Having seen the earlier correspondence, I played the Choral Song section yesterday morning as our closing voluntary. Full organ for the forte passages, reducing (on the combination action) to 8fts for the quieter bits, and taking the 8ft Open off for piano sections, leaving just the rather lovely Stopped Diapason Treble that Willis made from an old Keraulophon rank in the just completed restoration. (Organ is a 5 stop GG compass chamber organ of c.1820 St Diap Bass, Open Diap, Stopped Diap Treble, Dulciana, Principal 15th - last 2 can be drawn & cancelled by a pair of combination pedals).

 

Every Blessing

 

Tony

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Guest Andrew Butler
Hi

 

In the Heinrichsen edition the only consecutive octaves in that bar are in the LH - and as there are several places that are similar, I doubt if its a slip of the pen - more likely intended to give the depth that a GG compass manual is capable off without using pedals. The large jumps and consecutive ocatves in the bass surely point to a non-legato performance - which to my ears seems to work pretty well.

 

Having seen the earlier correspondence, I played the Choral Song section yesterday morning as our closing voluntary. Full organ for the forte passages, reducing (on the combination action) to 8fts for the quieter bits, and taking the 8ft Open off for piano sections, leaving just the rather lovely Stopped Diapason Treble that Willis made from an old Keraulophon rank in the just completed restoration. (Organ is a 5 stop GG compass chamber organ of c.1820 St Diap Bass, Open Diap, Stopped Diap Treble, Dulciana, Principal 15th - last 2 can be drawn & cancelled by a pair of combination pedals).

 

Every Blessing

 

Tony

 

Is it a stopped metal rank then? I thought keraulophons were metal......

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Hi

 

In the Heinrichsen edition the only consecutive octaves in that bar are in the LH - and as there are several places that are similar, I doubt if its a slip of the pen - more likely intended to give the depth that a GG compass manual is capable off without using pedals. The large jumps and consecutive ocatves in the bass surely point to a non-legato performance - which to my ears seems to work pretty well.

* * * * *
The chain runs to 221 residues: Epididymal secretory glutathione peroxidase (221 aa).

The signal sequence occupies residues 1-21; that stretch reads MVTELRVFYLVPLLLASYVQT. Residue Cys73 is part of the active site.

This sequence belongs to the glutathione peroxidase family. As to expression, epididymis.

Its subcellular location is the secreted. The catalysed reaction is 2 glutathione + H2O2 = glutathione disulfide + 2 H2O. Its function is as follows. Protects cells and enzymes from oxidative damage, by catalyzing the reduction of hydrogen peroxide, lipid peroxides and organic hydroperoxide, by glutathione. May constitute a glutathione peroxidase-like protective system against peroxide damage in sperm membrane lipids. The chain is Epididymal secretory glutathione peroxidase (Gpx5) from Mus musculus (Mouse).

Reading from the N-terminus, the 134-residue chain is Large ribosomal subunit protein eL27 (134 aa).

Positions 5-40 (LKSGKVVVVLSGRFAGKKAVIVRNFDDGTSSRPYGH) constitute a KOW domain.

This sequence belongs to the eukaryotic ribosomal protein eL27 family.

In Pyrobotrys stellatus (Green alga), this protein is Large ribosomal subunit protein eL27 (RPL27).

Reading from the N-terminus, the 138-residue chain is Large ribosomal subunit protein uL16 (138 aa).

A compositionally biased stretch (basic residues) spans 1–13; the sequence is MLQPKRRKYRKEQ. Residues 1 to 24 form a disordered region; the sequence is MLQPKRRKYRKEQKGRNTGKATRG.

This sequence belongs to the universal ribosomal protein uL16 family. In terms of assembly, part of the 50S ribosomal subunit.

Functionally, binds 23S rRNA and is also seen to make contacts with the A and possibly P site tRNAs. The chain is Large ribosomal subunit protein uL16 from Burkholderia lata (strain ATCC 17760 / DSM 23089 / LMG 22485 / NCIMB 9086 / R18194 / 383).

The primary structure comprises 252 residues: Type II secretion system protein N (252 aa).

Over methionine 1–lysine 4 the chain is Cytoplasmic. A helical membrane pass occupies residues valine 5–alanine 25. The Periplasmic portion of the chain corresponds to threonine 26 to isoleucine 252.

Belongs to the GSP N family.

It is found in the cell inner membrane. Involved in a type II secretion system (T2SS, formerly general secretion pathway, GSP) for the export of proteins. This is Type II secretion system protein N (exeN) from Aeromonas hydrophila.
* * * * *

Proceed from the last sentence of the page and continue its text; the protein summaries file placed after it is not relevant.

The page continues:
Having seen the earlier correspondence, I played the Choral Song section yesterday morning as our closing voluntary. Full organ for the forte passages, reducing (on the combination action) to 8fts for the quieter bits, and taking the 8ft Open off for piano sections, leaving just the rather lovely Stopped Diapason Treble that Willis made from an old Keraulophon rank in the just completed restoration. (Organ is a 5 stop GG compass chamber organ of c.1820 St Diap Bass, Open Diap, Stopped Diap Treble, Dulciana, Principal 15th - last 2 can be drawn & cancelled by a pair of combination pedals).

 

Every Blessing

 

Tony

 

Ooops! I meant to say "consecutive fifths", not octaves! Does that make more sense?

 

Kind regards

 

Peter

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Apropos this piece, though not this edition, I have found that the cosecutive fifths in bar 5 and so on can be dealt with by substituting a B flat in the pedal for the G at the fourth crotchet. This does not disturb the flow of the music at all, and satisfies the legalists! I don't suppose I am alone in wondering if that was a slip of Wesley's pen?
Now there's a thing. In the Hinrichsen edition the consecutives are highlighted by oblique lines and the editor states that they are marked liked this in the original. This is not particularly helpful, though, because he does not tell us whether the source is a printed edition, a holograph manuscript and, if the latter, whether the highlighting is in the composer's hand or that of a later user. Does Langley's edition say anything about this?
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Is it a stopped metal rank then? I thought keraulophons were metal......

 

Hi

 

The Keraupophon is a metal rank. From evidence on the soundboard, the original rank on that slide was a very small-scale wooden stop - logically the Treble half of the Stopped Diapason rank, which was a very odd and uncharacteristic ommision from an organ of this type and size. Willis' who did the restoration (and a very good job they've made of it too) had planned to use a s/h stop by Bryceson from their stock, but it was of too large a scale to fit properly - and since the job had already overun on time (and hence cost) they suggested cutting down and stoppering the Keraulophon pipes (which were clearly later than the rest of the metal stops and from a different source) - and this has worked out pretty well. The stop sonds gorgeous - it's rather quieter than I had hoped - slightly softer than the Dulciana - but amazingly, it will sit under the 4ft & 2ft principal chorus instead of the Open and seems to grow and remain audible.

 

There is historic precedent for metal stopped diapason ranks.

 

Every Blessing

 

Tony

 

Ooops! I meant to say "consecutive fifths", not octaves! Does that make more sense?

 

Kind regards

 

Peter

 

That makes more sense as a problem - I must admit I've not really noticced - I just play it, and it seems to work OK.

 

Every Blessing

 

Tony